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Alabama Hills, California
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The ultimate California Route 395 road trip

Visit some of the most amazing destinations in California on the ultimate Route 395 road trip

Written by
Joanna Kalafatis
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The Pacific Coast Highway might get all the glory when it comes to a West Coast road trip, but travelers on the lesser-know Route 395 through California will experience the jaw-dropping diversity of environments the Golden State as to offer. Start in the Mojave, move up towards the high desert, and suddenly you will find the landscape turning green as you follow the majestic Sierra Nevada mountain range on your left-hand side. After you pass the town of Bishop, a rapid 3,000ft elevation gain takes you into the high mountains, before you wind your way back down past the lakes and forests of northern California. Sounds magical, right? 

To sum it up: A journey up the 395 will take you by California National Parks, ski resorts, national forests, picturesque small towns, and even important historic sites. PCH, who? 

California Route 395 road trip

Alabama Hills & Lone Pine
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1. Alabama Hills & Lone Pine

A favorite spot for hikers and campers, Alabama Hills is a collection of rugged-looking hills and rock formations that have provided a scenic backdrop for many old Western films. Hike the Arch Loop trail up to Mobius Arch to admire some otherworldly panoramas, and then drive out on Movie Road, where you will get an incredible view of the snow-capped Sierras rising above the rocky, dry desert. You can camp in Alabama Hills overnight or stay in the nearby town of Lone Pine, right on Route 395, where you can also check out the Museum of Western Film History.

Manzanar National Historic Site
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2. Manzanar National Historic Site

One of the more sobering stops on this route, Manzanar National Historic Site is located on the site of one of 10 Japanese interment camps during World War II. Stop by the visitor center to learn about the dark history of this area, and then explore Block 14 to see how over 10,000 Japanese Americans who were kept at Manzanar during the war lived day to day.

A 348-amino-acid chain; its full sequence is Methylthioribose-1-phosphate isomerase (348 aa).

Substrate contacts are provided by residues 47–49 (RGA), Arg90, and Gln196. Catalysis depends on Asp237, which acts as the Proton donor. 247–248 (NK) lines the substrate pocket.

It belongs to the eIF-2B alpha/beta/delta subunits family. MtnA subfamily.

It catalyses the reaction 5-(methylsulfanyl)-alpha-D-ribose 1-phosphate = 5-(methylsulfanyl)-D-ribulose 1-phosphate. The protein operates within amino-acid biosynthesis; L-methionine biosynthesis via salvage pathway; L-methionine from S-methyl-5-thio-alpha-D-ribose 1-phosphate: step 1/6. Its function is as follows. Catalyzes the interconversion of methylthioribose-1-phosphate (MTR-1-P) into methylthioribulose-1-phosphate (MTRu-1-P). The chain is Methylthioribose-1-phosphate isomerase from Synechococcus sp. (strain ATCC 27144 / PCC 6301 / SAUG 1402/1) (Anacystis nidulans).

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Ancient Bristlecone Pine Forest
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3. Ancient Bristlecone Pine Forest

Many Californians don’t know that within their state they can find a collection of the oldest living organisms in the world—bristlecone pines. Some of the trees in the Bristlecone Pine Forest are over 4,500 years old and have survived the dry, high and harsh conditions of the area by twisting and growing in some truly unique ways. Explore Schulman and Patriarch Groves, which are accessible during the warmer months, for a look at these ancient beauties.

Bishop & Keough’s Hot Springs
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4. Bishop & Keough’s Hot Springs

Located on the Paiute Reservation, Bishop attracts rock climbers and outdoors enthusiasts from around the country thanks to its location next to many popular bouldering and hiking spots. However, the town itself is also worth a visit thanks both to its beautiful murals and the Laws Railroad Museum.

The museum includes the Slim Princess—an over 100-year-old locomotive that was the last to be operated by the Southern Pacific Railroad in this area—and preserved historic buildings set up around the original 1883 train depot.

Travelers will also want to visit Keough’s Hot Springs, the largest natural hot springs in the entire Eastern Sierra region. The hot springs pool includes a snack bar and picnic area, and even offers visitors therapeutic massages.

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Mammoth Mountain & Lakes
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5. Mammoth Mountain & Lakes